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First of all, the title: You might possibly think that you're getting a book of traditional middle eastern (Arab) cookery. Well, only half right. Geographically it covers a much larger area for its inspiration, including Spain, Italy, Greece, Iran etc. In addition, much of the stuff here is the Maloufs' 'take' on middle eastern/mediterranean etc. cookery, with a certain level of arty-farty messing around (sorry, "reinterpreted with a modern twist"), rather than being traditional. There's even 'garlic Yorkshire pudding' to be found here, which is, er, Yorkshire pudding (that well known middle eastern delicacy) with garlic in it.

Secondly, the layout: I second the previous reviewer's comments here. I can understand food writers wanting to get away from the tired and unoriginal cookbook formula of successive chapters called "appetisers", "fish", "poultry", "meat", "desserts" etc., but if you're going to try to break the mould then you perhaps really need to arrange your chapters by groups of ingredients rather than a single ingredient. (The only successful examples I have seen of doing this that I can recall off the top of my head are in Diana Henry's books, for example Crazy Water, Pickled Lemons: Enchanting Dishes from the Middle East, Mediterranean and North Africa. Her books do actually work quite well with this kind of arrangement.) Sorry Greg & Lucy, but having chapters with names like "Cardamom" and "Cumin" really just does not work. How many people will think "Right, I want to cook something with cumin in tonight - flip to the cumin chapter"? It makes it a bit more of a coffee table type book which you would flick through in moments of idleness, perhaps sticking impromptu bookmarks in at particular pages as you go when you find something that you might want to get round to making at some indeterminate point in the future.

You'll also come across an Australian/English language barrier on occasions, with no glossary to help. Know what kaiser fleisch is? No, I didn't either, and even using Google it took me a while to even vaguely find out what it is. (It's some kind of sliced belly pork apparently, so not exactly an authentic middle eastern ingredient.) This is a UK edition, and it's unforgiveable to not tack on such information.

Now don't get me wrong, there are some good recipes to be found here, there's useful additional information on the ingredients themselves as well as the recipes, and there's some good photography (albeit that the photos are grouped together in clusters rather than positioned next to the appropriate recipes - for me good photography next to the recipe is a crucial element for a truly good cookbook). But I think that the book is to some extent trying to be something it isn't, and the arrangement issue is a bit of a problem for useability.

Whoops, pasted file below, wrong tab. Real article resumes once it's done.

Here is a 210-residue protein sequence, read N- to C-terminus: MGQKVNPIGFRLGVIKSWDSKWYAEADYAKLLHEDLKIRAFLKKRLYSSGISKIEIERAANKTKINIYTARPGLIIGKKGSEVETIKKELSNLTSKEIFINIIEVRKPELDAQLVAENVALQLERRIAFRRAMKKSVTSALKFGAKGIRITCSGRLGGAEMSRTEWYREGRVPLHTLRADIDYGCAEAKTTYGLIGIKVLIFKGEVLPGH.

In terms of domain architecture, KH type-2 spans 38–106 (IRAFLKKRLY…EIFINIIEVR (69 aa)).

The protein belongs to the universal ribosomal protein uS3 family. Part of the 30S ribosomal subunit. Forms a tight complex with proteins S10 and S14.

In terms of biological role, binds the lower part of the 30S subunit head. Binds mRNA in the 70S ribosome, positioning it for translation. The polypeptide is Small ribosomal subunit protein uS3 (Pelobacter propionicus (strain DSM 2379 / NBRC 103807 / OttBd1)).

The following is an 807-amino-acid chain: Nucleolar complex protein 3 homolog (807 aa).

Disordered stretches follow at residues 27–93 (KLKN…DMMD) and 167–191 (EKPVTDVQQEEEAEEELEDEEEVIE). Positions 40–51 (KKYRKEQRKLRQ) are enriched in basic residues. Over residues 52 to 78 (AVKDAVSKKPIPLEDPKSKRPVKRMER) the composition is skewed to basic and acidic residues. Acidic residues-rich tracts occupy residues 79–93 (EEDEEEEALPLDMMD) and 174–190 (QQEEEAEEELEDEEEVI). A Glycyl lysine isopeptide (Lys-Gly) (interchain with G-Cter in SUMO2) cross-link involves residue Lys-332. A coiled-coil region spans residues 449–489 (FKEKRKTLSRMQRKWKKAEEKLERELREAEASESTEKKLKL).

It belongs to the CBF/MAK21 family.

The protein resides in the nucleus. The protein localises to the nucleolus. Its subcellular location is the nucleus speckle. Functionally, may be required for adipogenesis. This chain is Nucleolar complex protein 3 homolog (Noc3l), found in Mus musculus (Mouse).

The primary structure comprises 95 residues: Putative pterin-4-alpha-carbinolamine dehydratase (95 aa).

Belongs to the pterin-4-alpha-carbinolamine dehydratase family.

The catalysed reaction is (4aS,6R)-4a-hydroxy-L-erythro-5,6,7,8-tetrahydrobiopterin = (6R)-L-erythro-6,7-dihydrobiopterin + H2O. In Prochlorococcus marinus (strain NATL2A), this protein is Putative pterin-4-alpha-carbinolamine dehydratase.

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on 6 May 2008
I love cooking middle eastern inspired food and thought this might be a better bet than the other Arabesque book (by Claudia Roden) because a reviewer said her book didn't have enough pictures. Well, there aren't many in this book either, which is disappointing - especially as they are all grouped together rather than appearing next to their recipe.

There are some quite appetising recipes here, written by an intelligent and knowledgeable chef. But if you are like me and like to plan meals for friends by flicking through several cookbooks for inspiration, it's almost impossible to do that with this book because it is arranged as an A-Z list. It's an idea that might have made sense to the writers, who wanted to give a comprehensive overview of what you can create with classic middle eastern ingredients, but who plans meal or dinner party thinking they want to tempt their friends with dishes based on A for Artichokes or C for Cardamom? Happen upon the Cardamom page and you'll find recipes from Cardamon orange wafers to Cardamom-crumbed lamb cutlets (although, to be honest, they don't sound particularly tempting or innovative to me). But if those same recipes had been grouped in conventional chapters, this book might have stood a much better chance of being used rather than sitting unused, gathering dust on the shelf. If you want mouthwatering modern middle eastern inspiration, try the Ottolenghi book instead!
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on 9 November 2014
This Kindle book contains some interesting recipes, but there isn't a picture in sight. It's also a little misleading I feel as there are some recipes that have nothing to do with the Middle East. I'm debating whether to return it or not.
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on 19 December 2014
Well there are no shortage of cookery books out there.
what presumption and arrogance to not only steal the name of one of the
best middle eastern cookbooks out there, by claudia roden

But do it badly! BYPASS and head straight to the genuine arabesque by Claudia Roden

This book is like a cheep chinese fraud of something so so much better!

and you might want to stop on route and pick up plenty and casa moro along the way
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